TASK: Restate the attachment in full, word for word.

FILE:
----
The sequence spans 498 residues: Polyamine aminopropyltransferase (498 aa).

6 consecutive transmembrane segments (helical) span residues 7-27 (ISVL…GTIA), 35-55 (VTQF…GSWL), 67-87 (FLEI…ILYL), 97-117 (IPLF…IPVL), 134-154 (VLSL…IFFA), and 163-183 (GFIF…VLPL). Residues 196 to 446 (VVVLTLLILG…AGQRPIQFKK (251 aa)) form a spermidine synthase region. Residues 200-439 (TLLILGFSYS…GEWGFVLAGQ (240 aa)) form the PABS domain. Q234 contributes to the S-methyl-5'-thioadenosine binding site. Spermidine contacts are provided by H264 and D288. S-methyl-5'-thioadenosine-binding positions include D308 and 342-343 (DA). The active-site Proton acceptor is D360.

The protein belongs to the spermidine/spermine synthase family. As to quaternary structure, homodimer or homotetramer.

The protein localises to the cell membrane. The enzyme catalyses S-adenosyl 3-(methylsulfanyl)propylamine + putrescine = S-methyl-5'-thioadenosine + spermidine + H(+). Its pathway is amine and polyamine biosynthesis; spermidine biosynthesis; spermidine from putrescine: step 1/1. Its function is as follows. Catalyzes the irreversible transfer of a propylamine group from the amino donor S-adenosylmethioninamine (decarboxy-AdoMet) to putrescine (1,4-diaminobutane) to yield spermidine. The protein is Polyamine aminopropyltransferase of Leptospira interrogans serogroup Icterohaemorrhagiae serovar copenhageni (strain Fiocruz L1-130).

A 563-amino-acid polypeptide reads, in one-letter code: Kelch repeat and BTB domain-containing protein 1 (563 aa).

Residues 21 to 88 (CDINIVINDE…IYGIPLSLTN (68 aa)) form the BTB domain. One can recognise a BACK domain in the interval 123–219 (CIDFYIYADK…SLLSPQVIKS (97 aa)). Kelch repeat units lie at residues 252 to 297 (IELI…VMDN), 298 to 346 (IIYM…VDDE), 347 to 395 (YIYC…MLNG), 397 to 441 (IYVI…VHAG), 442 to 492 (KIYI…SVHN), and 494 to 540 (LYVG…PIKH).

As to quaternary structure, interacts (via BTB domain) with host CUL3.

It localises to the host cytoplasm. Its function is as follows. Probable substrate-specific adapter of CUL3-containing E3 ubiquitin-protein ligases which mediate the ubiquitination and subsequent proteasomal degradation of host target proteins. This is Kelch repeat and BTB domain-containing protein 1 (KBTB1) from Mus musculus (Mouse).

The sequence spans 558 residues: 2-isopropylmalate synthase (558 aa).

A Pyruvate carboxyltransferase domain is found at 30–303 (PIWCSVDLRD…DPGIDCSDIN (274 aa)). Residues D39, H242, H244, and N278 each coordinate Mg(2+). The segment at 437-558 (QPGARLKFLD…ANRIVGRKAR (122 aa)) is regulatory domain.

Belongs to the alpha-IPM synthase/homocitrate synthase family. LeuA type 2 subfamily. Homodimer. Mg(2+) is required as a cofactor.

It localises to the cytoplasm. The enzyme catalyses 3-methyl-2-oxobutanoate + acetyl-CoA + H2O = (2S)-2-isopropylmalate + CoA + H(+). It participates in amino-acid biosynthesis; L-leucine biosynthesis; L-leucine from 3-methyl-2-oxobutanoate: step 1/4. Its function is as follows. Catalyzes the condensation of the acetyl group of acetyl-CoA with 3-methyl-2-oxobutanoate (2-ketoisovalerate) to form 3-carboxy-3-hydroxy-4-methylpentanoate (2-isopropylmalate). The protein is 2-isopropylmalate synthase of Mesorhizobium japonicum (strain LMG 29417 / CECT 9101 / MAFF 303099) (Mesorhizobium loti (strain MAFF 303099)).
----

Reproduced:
The sequence spans 498 residues: Polyamine aminopropyltransferase (498 aa).

6 consecutive transmembrane segments (helical) span residues 7-27 (ISVL…GTIA), 35-55 (VTQF…GSWL), 67-87 (FLEI…ILYL), 97-117 (IPLF…IPVL), 134-154 (VLSL…IFFA), and 163-183 (GFIF…VLPL). Residues 196 to 446 (VVVLTLLILG…AGQRPIQFKK (251 aa)) form a spermidine synthase region. Residues 200-439 (TLLILGFSYS…GEWGFVLAGQ (240 aa)) form the PABS domain. Q234 contributes to the S-methyl-5'-thioadenosine binding site. Spermidine contacts are provided by H264 and D288. S-methyl-5'-thioadenosine-binding positions include D308 and 342-343 (DA). The active-site Proton acceptor is D360.

The protein belongs to the spermidine/spermine synthase family. As to quaternary structure, homodimer or homotetramer.

The protein localises to the cell membrane. The enzyme catalyses S-adenosyl 3-(methylsulfanyl)propylamine + putrescine = S-methyl-5'-thioadenosine + spermidine + H(+). Its pathway is amine and polyamine biosynthesis; spermidine biosynthesis; spermidine from putrescine: step 1/1. Its function is as follows. Catalyzes the irreversible transfer of a propylamine group from the amino donor S-adenosylmethioninamine (decarboxy-AdoMet) to putrescine (1,4-diaminobutane) to yield spermidine. The protein is Polyamine aminopropyltransferase of Leptospira interrogans serogroup Icterohaemorrhagiae serovar copenhageni (strain Fiocruz L1-130).

A 563-amino-acid polypeptide reads, in one-letter code: Kelch repeat and BTB domain-containing protein 1 (563 aa).

Residues 21 to 88 (CDINIVINDE…IYGIPLSLTN (68 aa)) form the BTB domain. One can recognise a BACK domain in the interval 123–219 (CIDFYIYADK…SLLSPQVIKS (97 aa)). Kelch repeat units lie at residues 252 to 297 (IELI…VMDN), 298 to 346 (IIYM…VDDE), 347 to 395 (YIYC…MLNG), 397 to 441 (IYVI…VHAG), 442 to 492 (KIYI…SVHN), and 494 to 540 (LYVG…PIKH).

As to quaternary structure, interacts (via BTB domain) with host CUL3.

It localises to the host cytoplasm. Its function is as follows. Probable substrate-specific adapter of CUL3-containing E3 ubiquitin-protein ligases which mediate the ubiquitination and subsequent proteasomal degradation of host target proteins. This is Kelch repeat and BTB domain-containing protein 1 (KBTB1) from Mus musculus (Mouse).

The sequence spans 558 residues: 2-isopropylmalate synthase (558 aa).

A Pyruvate carboxyltransferase domain is found at 30–303 (PIWCSVDLRD…DPGIDCSDIN (274 aa)). Residues D39, H242, H244, and N278 each coordinate Mg(2+). The segment at 437-558 (QPGARLKFLD…ANRIVGRKAR (122 aa)) is regulatory domain.

Belongs to the alpha-IPM synthase/homocitrate synthase family. LeuA type 2 subfamily. Homodimer. Mg(2+) is required as a cofactor.

It localises to the cytoplasm. The enzyme catalyses 3-methyl-2-oxobutanoate + acetyl-CoA + H2O = (2S)-2-isopropylmalate + CoA + H(+). It participates in amino-acid biosynthesis; L-leucine biosynthesis; L-leucine from 3-methyl-2-oxobutanoate: step 1/4. Its function is as follows. Catalyzes the condensation of the acetyl group of acetyl-CoA with 3-methyl-2-oxobutanoate (2-ketoisovalerate) to form 3-carboxy-3-hydroxy-4-methylpentanoate (2-isopropylmalate). The protein is 2-isopropylmalate synthase of Mesorhizobium japonicum (strain LMG 29417 / CECT 9101 / MAFF 303099) (Mesorhizobium loti (strain MAFF 303099)).